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Question:

I'm perfectly OK with installing the new subfloor w/ good 3/4" ply, in addition to bolstering the strength of the joists (they change direction midway through the house) so the floor slats can run in the same direction throughout the home. But, should I ask the installer to just remove the entire floor and subfloor, or just the floor/staples and have us remove the subfloor? Anyway, your advise on this would be greatly appreciated. We're actually thinking of moving very soon, so I want to get this resolved quickly, but also properly for the sake of the homeowners that come after us.

Thanks in advance.

Doug

Answer:



Dear Doug

It sounds like you are making fast progress at least with installer. It would be nice if he removed the "old" floor and disposed of it. A good physical lesson he will not soon forget. Be sure to take pics and samples of the cracked boards as he does this. Whatever you can get out of him to pay for the destroyed floor would also be great.

But installers are just that: "installers". They rarely know a thing about carpentry. And while it may seem simple replacing the subfloor is not a easy or simple job. In platform framing you cannot remove all the subfloor to the walls. It will need to be cut back to the nearest joist next to the wall. Load bearing and even partition walls need support on both sides. A ledge of at least 3/4" plywood (1" LVL is ideal) can be glued (urethane construction) and nailed to the side of the joist to support the edge of the new subfloor. Use this glue (it's cheap insurance against squeaks) on all the joist tops as you nail (3" spiral spikes or 2 1/2" Spax screws) the new 3/4" CDX plywood (spruce or better yet doug fir).

Have a good carpenter do this or do it yourself, to get it right the first time. Hire a new flooring installer, that uses flooring nails and not those infernal staples. And no pneumatic finishing nails for the last 3 rows either. I know that this sounds all too fussy, but it's simply the way we all used to do wood floors, and I still do. Use prefinished floor, like Mirage or Lauzon, if you must get your life back to normal as quickly as possible.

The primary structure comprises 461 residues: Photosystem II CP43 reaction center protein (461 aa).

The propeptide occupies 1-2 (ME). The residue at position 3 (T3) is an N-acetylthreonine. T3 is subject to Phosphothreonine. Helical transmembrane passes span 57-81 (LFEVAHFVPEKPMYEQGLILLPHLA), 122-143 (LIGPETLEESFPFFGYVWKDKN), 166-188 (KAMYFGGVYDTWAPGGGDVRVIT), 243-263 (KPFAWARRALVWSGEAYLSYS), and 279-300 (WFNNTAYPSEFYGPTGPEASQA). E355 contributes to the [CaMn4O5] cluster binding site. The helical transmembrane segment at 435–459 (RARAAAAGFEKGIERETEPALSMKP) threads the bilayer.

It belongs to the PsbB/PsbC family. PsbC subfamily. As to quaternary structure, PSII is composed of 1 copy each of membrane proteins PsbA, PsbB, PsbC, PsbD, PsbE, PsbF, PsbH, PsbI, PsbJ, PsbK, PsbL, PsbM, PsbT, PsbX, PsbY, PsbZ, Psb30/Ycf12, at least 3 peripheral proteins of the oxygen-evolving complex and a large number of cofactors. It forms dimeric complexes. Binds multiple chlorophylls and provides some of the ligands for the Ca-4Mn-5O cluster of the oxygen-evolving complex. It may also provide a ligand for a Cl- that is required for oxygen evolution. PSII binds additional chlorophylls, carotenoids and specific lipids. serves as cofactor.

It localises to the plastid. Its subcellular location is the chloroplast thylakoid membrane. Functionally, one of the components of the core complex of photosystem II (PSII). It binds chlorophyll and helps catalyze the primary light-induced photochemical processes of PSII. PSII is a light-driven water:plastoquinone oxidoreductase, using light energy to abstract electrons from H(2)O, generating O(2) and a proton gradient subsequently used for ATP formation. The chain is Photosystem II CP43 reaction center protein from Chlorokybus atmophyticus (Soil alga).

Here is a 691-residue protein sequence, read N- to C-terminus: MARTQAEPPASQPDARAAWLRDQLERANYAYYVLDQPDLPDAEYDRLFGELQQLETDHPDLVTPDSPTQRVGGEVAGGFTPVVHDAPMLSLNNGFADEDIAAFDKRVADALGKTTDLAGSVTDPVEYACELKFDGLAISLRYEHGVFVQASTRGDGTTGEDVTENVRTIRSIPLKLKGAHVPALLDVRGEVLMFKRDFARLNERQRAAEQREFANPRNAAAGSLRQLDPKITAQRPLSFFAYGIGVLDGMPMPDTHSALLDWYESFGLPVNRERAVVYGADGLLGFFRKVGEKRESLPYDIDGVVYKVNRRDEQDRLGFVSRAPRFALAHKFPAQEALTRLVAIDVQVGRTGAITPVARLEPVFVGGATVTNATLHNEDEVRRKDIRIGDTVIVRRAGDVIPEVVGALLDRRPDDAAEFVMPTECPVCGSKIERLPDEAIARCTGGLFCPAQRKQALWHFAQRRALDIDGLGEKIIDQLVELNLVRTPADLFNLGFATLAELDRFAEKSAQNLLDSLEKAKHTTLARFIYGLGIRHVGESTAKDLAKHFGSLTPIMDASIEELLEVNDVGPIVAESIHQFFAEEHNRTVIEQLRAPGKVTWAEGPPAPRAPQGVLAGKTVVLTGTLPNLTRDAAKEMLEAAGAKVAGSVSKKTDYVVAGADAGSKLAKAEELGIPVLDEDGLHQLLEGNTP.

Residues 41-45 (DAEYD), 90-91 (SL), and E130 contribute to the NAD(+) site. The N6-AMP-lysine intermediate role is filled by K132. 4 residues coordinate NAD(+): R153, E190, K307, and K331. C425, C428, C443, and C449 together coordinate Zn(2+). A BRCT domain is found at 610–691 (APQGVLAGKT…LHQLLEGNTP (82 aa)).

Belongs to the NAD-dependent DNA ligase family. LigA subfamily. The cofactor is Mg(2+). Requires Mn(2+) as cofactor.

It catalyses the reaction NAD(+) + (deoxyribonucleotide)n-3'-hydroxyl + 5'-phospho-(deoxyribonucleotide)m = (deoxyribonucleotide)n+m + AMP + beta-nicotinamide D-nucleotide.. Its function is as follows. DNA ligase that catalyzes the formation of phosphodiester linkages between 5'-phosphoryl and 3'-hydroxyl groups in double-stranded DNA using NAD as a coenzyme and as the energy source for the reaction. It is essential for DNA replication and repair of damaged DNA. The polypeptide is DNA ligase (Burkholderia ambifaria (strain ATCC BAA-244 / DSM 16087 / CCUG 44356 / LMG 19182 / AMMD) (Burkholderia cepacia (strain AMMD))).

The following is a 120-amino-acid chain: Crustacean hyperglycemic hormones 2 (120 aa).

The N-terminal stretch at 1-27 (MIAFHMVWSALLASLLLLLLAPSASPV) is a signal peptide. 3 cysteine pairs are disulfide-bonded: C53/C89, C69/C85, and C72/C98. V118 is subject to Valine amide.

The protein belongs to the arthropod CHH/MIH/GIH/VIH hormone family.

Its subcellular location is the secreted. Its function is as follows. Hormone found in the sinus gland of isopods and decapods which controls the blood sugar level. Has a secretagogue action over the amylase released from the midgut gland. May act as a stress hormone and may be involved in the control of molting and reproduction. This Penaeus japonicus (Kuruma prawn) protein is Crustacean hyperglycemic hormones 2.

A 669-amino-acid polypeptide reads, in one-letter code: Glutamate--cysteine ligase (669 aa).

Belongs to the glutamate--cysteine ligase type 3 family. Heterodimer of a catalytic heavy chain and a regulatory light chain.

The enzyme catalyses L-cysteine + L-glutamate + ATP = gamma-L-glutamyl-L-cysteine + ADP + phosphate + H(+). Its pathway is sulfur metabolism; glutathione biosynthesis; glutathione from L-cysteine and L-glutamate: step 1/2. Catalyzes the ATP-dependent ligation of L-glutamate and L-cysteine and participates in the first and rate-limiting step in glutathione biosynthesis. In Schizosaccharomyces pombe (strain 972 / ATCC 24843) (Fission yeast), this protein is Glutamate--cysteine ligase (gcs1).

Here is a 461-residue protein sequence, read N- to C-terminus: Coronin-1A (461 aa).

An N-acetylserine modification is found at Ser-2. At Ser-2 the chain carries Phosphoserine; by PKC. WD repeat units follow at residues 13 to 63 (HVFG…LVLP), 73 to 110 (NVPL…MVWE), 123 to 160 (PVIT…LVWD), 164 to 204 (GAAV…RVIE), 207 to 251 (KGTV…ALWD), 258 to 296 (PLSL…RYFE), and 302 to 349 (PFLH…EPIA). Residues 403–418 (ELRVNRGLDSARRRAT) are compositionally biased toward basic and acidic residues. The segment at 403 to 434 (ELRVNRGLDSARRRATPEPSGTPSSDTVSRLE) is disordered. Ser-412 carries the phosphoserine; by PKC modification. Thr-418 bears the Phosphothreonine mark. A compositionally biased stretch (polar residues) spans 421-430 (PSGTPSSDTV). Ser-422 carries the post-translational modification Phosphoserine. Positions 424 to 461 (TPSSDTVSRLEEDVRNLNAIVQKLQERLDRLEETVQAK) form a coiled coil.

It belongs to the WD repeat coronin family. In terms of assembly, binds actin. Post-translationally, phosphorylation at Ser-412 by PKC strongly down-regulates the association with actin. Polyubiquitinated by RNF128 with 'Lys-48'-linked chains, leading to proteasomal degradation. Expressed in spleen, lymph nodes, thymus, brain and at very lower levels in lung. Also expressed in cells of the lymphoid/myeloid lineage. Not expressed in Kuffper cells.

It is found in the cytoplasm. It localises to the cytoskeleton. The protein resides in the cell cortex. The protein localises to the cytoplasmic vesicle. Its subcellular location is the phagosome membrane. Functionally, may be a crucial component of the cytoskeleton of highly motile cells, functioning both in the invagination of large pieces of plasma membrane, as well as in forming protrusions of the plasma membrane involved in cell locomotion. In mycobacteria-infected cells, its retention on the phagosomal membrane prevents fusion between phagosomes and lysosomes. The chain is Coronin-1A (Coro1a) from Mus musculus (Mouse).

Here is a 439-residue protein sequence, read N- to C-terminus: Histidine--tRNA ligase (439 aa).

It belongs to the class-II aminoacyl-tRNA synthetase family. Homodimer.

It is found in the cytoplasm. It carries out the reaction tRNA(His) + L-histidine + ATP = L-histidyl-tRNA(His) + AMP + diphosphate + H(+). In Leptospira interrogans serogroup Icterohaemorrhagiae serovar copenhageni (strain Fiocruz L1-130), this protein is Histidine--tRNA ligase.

An unfinished floor would be ideal. I hate to say it but depending on your area, there may be a dearth of good floor sanders. And I wouldn't want you to go through another nightmare with a poor sanding and finishing job. Especially if you are going to sell the house. Whether prefinished or sand-on-site, a nice looking hardwood floor will add value to your house.

In most cases you will get your money back at least for the hardwood cost compared to a similar house that is simply carpeted. Be sure to brag about your new subfloor when the house goes up for sale. You will be a real Saint to the next owner if you do all this good work, that's not even seen. If everybody was so diligent, wouldn't this be a nice world to live in ? A contribution to the bank of human kindness, allows for unlimited withdrawals.

Oh, and like I mentioned before, the carpenter can add some 2 by 6 blocking on the "wrong way" joists to act like "joistlets". Be sure that these are glued and nailed at about 16" to 20" intervals.

You may also find these articles helpful:

1. Plank Floor: What Special Considerations This Type Of Floor Raises

2. Plank And Strip Flooring

3. Case Study Wood Flooring - Wrong Way Floors

4. Hydronic heating under your wood floors

5. How To Take Care Of Your Health And Safety when Installing, Finishing, Repairing or Cleaning your wood floors